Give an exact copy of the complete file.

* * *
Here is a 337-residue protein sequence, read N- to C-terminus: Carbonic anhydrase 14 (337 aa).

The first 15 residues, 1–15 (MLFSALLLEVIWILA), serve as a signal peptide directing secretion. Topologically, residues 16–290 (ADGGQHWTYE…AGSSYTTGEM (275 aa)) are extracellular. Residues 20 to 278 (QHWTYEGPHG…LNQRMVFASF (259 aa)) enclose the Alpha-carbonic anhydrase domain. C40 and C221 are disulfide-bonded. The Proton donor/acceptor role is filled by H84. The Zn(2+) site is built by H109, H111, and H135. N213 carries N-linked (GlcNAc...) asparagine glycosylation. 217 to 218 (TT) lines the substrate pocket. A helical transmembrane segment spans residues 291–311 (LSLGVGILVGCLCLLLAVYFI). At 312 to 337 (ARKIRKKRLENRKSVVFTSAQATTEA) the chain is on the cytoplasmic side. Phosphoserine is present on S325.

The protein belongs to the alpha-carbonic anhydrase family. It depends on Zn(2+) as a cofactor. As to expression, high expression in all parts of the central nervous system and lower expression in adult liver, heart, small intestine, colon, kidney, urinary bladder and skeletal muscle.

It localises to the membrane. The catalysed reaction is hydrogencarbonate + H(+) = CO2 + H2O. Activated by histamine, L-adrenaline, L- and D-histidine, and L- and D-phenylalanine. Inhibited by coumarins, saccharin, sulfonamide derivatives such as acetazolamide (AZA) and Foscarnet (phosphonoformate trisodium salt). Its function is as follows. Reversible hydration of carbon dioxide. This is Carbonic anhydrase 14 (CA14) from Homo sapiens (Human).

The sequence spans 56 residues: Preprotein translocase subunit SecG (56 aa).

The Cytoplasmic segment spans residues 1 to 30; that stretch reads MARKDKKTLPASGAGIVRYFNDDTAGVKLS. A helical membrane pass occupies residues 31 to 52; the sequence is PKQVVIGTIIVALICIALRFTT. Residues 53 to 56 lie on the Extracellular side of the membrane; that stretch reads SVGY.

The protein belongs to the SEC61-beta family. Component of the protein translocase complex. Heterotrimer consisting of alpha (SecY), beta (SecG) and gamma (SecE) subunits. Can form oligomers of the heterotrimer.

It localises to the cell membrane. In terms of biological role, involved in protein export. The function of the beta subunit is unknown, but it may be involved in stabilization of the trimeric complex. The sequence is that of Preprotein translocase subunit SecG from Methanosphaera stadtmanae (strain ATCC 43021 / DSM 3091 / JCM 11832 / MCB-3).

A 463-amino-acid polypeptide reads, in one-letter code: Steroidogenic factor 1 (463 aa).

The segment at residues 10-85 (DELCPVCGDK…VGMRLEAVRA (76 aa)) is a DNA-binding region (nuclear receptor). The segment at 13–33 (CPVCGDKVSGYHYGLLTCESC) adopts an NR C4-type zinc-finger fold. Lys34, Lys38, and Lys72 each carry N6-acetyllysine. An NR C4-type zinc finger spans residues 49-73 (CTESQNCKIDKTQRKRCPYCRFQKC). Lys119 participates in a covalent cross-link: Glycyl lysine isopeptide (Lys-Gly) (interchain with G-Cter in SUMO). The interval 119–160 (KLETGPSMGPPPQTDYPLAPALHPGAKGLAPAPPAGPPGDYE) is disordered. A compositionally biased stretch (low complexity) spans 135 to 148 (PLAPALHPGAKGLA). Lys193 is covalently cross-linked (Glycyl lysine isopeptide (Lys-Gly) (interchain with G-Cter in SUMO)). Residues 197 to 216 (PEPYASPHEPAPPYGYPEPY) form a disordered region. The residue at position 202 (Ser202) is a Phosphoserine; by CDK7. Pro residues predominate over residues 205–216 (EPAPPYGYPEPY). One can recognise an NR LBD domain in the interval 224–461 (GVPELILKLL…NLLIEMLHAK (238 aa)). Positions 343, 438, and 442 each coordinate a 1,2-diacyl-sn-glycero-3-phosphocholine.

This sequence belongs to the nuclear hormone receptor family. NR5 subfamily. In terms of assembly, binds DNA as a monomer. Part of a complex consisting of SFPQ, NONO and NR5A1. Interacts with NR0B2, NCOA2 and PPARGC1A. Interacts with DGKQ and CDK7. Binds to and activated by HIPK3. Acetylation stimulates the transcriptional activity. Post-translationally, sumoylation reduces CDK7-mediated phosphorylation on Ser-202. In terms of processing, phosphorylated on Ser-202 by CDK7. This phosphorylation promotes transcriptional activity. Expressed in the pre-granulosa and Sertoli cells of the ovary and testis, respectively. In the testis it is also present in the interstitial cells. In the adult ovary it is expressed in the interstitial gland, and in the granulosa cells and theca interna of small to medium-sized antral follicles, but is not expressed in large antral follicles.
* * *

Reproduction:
Here is a 337-residue protein sequence, read N- to C-terminus: Carbonic anhydrase 14 (337 aa).

The first 15 residues, 1–15 (MLFSALLLEVIWILA), serve as a signal peptide directing secretion. Topologically, residues 16–290 (ADGGQHWTYE…AGSSYTTGEM (275 aa)) are extracellular. Residues 20 to 278 (QHWTYEGPHG…LNQRMVFASF (259 aa)) enclose the Alpha-carbonic anhydrase domain. C40 and C221 are disulfide-bonded. The Proton donor/acceptor role is filled by H84. The Zn(2+) site is built by H109, H111, and H135. N213 carries N-linked (GlcNAc...) asparagine glycosylation. 217 to 218 (TT) lines the substrate pocket. A helical transmembrane segment spans residues 291–311 (LSLGVGILVGCLCLLLAVYFI). At 312 to 337 (ARKIRKKRLENRKSVVFTSAQATTEA) the chain is on the cytoplasmic side. Phosphoserine is present on S325.

The protein belongs to the alpha-carbonic anhydrase family. It depends on Zn(2+) as a cofactor. As to expression, high expression in all parts of the central nervous system and lower expression in adult liver, heart, small intestine, colon, kidney, urinary bladder and skeletal muscle.

It localises to the membrane. The catalysed reaction is hydrogencarbonate + H(+) = CO2 + H2O. Activated by histamine, L-adrenaline, L- and D-histidine, and L- and D-phenylalanine. Inhibited by coumarins, saccharin, sulfonamide derivatives such as acetazolamide (AZA) and Foscarnet (phosphonoformate trisodium salt). Its function is as follows. Reversible hydration of carbon dioxide. This is Carbonic anhydrase 14 (CA14) from Homo sapiens (Human).

The sequence spans 56 residues: Preprotein translocase subunit SecG (56 aa).

The Cytoplasmic segment spans residues 1 to 30; that stretch reads MARKDKKTLPASGAGIVRYFNDDTAGVKLS. A helical membrane pass occupies residues 31 to 52; the sequence is PKQVVIGTIIVALICIALRFTT. Residues 53 to 56 lie on the Extracellular side of the membrane; that stretch reads SVGY.

The protein belongs to the SEC61-beta family. Component of the protein translocase complex. Heterotrimer consisting of alpha (SecY), beta (SecG) and gamma (SecE) subunits. Can form oligomers of the heterotrimer.

It localises to the cell membrane. In terms of biological role, involved in protein export. The function of the beta subunit is unknown, but it may be involved in stabilization of the trimeric complex. The sequence is that of Preprotein translocase subunit SecG from Methanosphaera stadtmanae (strain ATCC 43021 / DSM 3091 / JCM 11832 / MCB-3).

A 463-amino-acid polypeptide reads, in one-letter code: Steroidogenic factor 1 (463 aa).

The segment at residues 10-85 (DELCPVCGDK…VGMRLEAVRA (76 aa)) is a DNA-binding region (nuclear receptor). The segment at 13–33 (CPVCGDKVSGYHYGLLTCESC) adopts an NR C4-type zinc-finger fold. Lys34, Lys38, and Lys72 each carry N6-acetyllysine. An NR C4-type zinc finger spans residues 49-73 (CTESQNCKIDKTQRKRCPYCRFQKC). Lys119 participates in a covalent cross-link: Glycyl lysine isopeptide (Lys-Gly) (interchain with G-Cter in SUMO). The interval 119–160 (KLETGPSMGPPPQTDYPLAPALHPGAKGLAPAPPAGPPGDYE) is disordered. A compositionally biased stretch (low complexity) spans 135 to 148 (PLAPALHPGAKGLA). Lys193 is covalently cross-linked (Glycyl lysine isopeptide (Lys-Gly) (interchain with G-Cter in SUMO)). Residues 197 to 216 (PEPYASPHEPAPPYGYPEPY) form a disordered region. The residue at position 202 (Ser202) is a Phosphoserine; by CDK7. Pro residues predominate over residues 205–216 (EPAPPYGYPEPY). One can recognise an NR LBD domain in the interval 224–461 (GVPELILKLL…NLLIEMLHAK (238 aa)). Positions 343, 438, and 442 each coordinate a 1,2-diacyl-sn-glycero-3-phosphocholine.

This sequence belongs to the nuclear hormone receptor family. NR5 subfamily. In terms of assembly, binds DNA as a monomer. Part of a complex consisting of SFPQ, NONO and NR5A1. Interacts with NR0B2, NCOA2 and PPARGC1A. Interacts with DGKQ and CDK7. Binds to and activated by HIPK3. Acetylation stimulates the transcriptional activity. Post-translationally, sumoylation reduces CDK7-mediated phosphorylation on Ser-202. In terms of processing, phosphorylated on Ser-202 by CDK7. This phosphorylation promotes transcriptional activity. Expressed in the pre-granulosa and Sertoli cells of the ovary and testis, respectively. In the testis it is also present in the interstitial cells. In the adult ovary it is expressed in the interstitial gland, and in the granulosa cells and theca interna of small to medium-sized antral follicles, but is not expressed in large antral follicles.